You know, most people do things, they do a thing for money, okay. Like, I write code and I write words. Most programmers write code. And, everyone has the need to improve their processes. The idea of a code checklist is there are certain things I will do every time I sit down and code a class. There are some things that I wish I didn't do and those are the things the checklist is there to catch. Just in the same way that when you write something, it's not a bad idea to have a checklist to go over and make sure your writing is good. For instance, let's say you take a blog. If you, every time you post, you've got at least three or four items on your checklist and you just follow those. You will avoid the things that later show up that you wish you hadn't done like misspellings, for instance. And the same way with code, you just make the process that much smoother. Now what those things should be on your code checklist. Each programmer is going to have a different take on that. But I that as just a general rule, the more you improve you're process of what you do that you add value, the more value you produce with less effort, which is a good thing.
Well, until reading the book, I didn't realize how difficult is was to get money from people. How can a micro ISV protect themselves from Internet fraud.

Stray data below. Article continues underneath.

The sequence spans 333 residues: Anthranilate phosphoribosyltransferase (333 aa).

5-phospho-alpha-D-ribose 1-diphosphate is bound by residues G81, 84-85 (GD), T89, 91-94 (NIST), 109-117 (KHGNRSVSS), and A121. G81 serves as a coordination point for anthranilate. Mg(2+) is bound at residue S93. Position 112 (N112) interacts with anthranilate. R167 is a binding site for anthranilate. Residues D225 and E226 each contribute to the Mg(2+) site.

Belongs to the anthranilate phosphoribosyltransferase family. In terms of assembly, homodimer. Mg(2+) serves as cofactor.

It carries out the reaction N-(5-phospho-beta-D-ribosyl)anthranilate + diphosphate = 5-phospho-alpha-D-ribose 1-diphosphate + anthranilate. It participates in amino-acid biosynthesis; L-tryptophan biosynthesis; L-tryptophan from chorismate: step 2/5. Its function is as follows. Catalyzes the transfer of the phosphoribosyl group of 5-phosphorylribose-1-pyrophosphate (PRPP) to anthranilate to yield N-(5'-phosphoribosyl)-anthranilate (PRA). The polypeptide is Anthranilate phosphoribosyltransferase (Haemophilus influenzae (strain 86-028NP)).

The reality there is, everything is credit card based and you have to decide whether you want to get into the business of doing credit card fraud detection and credit card verification or not. What I've heard from enough people to take it as a good working thumb is if you expect to be doing more than 10,000 dollars worth of sales consistently, it might be worthwhile to go the merchant account than through an authorize.net or, say, Wells Fargo, and to go the more traditional way of doing things.
But, you know, for most Micro ISVs, there first month of sales is not gonna look like $10,000. So, my recommendation there is, you go with a company that already does it. They take a bite out of what you make, but you don't have to worry about those type of problems.
I recommend right now two different companies. Pay-pal, it's owned by Ebay. And a company called 2co or 2checkout.com. 2checkout.com's a little more expensive. They take a little higher discount, as it's called. But there's some advantages to them. Mainly, there are some people out there that just don't want to deal with Pay-Pal. So I use both and I've found them to both be, well, you know, just excellent ways of getting the money. And other people have reported back the same thing. That they both work well. While 2co you actually move the user over to the 2co site to complete the transaction, with Pay-Pal now, you can just pass the transaction to Pay-Pal directly. They [the customer] never have to leave your site.
And, I just don't think as one of the first things a micro ISV should worry about is merchant account and payment processing, per say. Merchant account fees can just eat up your profit pretty quick.
If down the road your making 10,000 a month in sales every month, then it's a good time to turn around and take a look at it again.
You mention that LLC seems to be the way to go when formalizing a micro ISV. Why is this?